ATHENS, Ga. — Three precocious passers are trying to prove it’s now possible for true freshmen quarterbacks to win big in the Southeastern Conference.

Alabama’s Jalen Hurts, Georgia’s Jacob Eason and South Carolina’s Brandon McIlwain are a combined 5-0 as starters. Hurts and Eason directed comeback wins last week.

Hurts was named SEC offensive player of the week after No. 1 Alabama overcame a three-touchdown deficit to beat then-No. 19 Mississippi. Eason calmly threw a go-ahead touchdown pass on fourth down with less than 2 minutes remaining in No. 12 Georgia’s win at Missouri.

McIlwain ran for two touchdowns in his first start, a win over East Carolina.

Excluding redshirts, no first-year quarterback has led his team to a SEC division title since Tennessee’s Erik Ainge in 2004.

It’s not difficult to measure just how tough it is to win big as a rookie quarterback in the SEC. Two of the league’s biggest stars, Tennessee’s Peyton Manning in 1994 and Georgia’s Matthew Stafford in 2006, played on four-loss teams as true freshmen. Manning won seven of his eight starts.

Former Alabama quarterback Blake Sims said he has marveled at the early success enjoyed by Hurts and Eason.

“I’ve been watching Alabama, I’ve been watching Georgia and I think both quarterbacks are doing a great job,” said Sims, who signed to the Atlanta Falcons’ practice squad as a running back last week.

Sims was a backup quarterback and running back at Alabama before starting his first game at quarterback as a senior in 2014. After waiting so long for his chance, he appreciates seeing true freshmen win as starters.

“It’s really tough,” Sims said. “You’ve got to be real strong mentally and very calm and you’ve got to understand the little things.”

There are several reasons why true freshmen are having success.

South Carolina coach Will Muschamp said players leaving school early for the NFL or transferring creates more opportunities.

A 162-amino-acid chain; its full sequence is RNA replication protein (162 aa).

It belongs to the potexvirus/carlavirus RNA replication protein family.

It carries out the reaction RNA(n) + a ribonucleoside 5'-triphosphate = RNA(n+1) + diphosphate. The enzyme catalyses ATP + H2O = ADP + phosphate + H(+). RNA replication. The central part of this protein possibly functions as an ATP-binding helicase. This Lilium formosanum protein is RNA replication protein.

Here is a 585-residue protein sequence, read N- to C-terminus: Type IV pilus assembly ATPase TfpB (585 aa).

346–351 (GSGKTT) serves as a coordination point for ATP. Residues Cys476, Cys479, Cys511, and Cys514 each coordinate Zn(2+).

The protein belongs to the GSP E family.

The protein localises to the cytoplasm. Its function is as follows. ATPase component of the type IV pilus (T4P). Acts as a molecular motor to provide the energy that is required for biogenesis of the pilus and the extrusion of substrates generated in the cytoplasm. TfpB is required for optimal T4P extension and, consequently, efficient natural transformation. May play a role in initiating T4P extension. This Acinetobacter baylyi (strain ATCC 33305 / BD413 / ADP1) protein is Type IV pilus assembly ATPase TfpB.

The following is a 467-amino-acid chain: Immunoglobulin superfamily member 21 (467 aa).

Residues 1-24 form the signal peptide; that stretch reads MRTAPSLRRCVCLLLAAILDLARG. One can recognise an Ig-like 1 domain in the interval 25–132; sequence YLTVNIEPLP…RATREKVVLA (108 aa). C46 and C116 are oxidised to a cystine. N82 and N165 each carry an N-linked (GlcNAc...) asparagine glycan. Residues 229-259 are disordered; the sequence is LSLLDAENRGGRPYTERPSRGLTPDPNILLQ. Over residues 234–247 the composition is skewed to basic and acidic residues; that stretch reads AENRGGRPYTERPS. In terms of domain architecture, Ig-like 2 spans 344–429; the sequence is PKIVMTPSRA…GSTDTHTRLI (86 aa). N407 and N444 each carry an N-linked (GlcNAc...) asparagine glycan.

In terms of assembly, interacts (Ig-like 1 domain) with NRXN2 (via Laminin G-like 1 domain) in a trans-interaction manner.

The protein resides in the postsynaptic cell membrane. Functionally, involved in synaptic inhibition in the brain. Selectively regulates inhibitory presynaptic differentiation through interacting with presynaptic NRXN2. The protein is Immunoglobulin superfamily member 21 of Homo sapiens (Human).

“Quarterback is the one we focus on, but I think it’s all positions there are more guys coming out for the draft,” Muschamp said. “So there are more younger players playing now.”

Georgia’s Kirby Smart believes the growth of the passing game in high school has made quarterbacks better prepared to play immediately in college.

“They see so much more, they throw so much more, they’ve seen a lot of the defenses before,” the Bulldogs coach said earlier this month. “There are a lot more prolific offenses out there in high school football. … I certainly think quarterbacks come in with more ability to play early.”

It can also help a quarterback to adjust more quickly to the college game if he has played in a similar scheme as in high school.

“I think if a guy played in spread offense, he’s probably more apt to be able to come in and play early in a spread offense in college,” Alabama coach Nick Saban said. “If a guy played in a pro-style, drop-back sort of offense in high school, he’s probably going to be more apt to play in that style of offense in college.”

Hurts, Eason and South McIlwain opened the season as backups.

Senior Greyson Lambert started in Georgia’s opening win. Redshirt freshman Blake Barnett started Alabama’s opener against USC. Eason and Hurts became starters for their second games; McIlwain had to wait one more week.

Eason was rated by some as the nation’s top high school recruit at quarterback. He enrolled early but even after going through spring practice is still learning.

Smart has given candid criticisms about Eason’s difficulty in running the huddle, calling plays and throwing to the correct receiver. Even so, Smart said he and offensive coordinator Jim Chaney never doubted Eason’s poise.

“Coach Chaney has always said this kid is not affected by the environment,” Smart said. “He’s really not. He’s affected by what he’s got to say in the huddle. He’s affected by some of the decisions he’s got to make coverage wise, but he’s a very confident player.”

Hurts has impressed with his cool demeanor, including after his lost fumble was returned for a touchdown by Ole Miss.

Running back Damien Harris said after the play Hurts was “no different than he was before.”

Sims said he told Hurts to remember it’s still the same game.

“It’s like hey, I’m back in high school, I’m in the backyard still,” Sims said. “That’s how my process was.

“I talked to Jalen and I told him the same thing.”


AP Sports Writers John Zenor in Tuscaloosa, Alabama and Pete Iacobelli in Columbia, South Carolina contributed to this report.


AP college football website: www.collegefootball.ap.org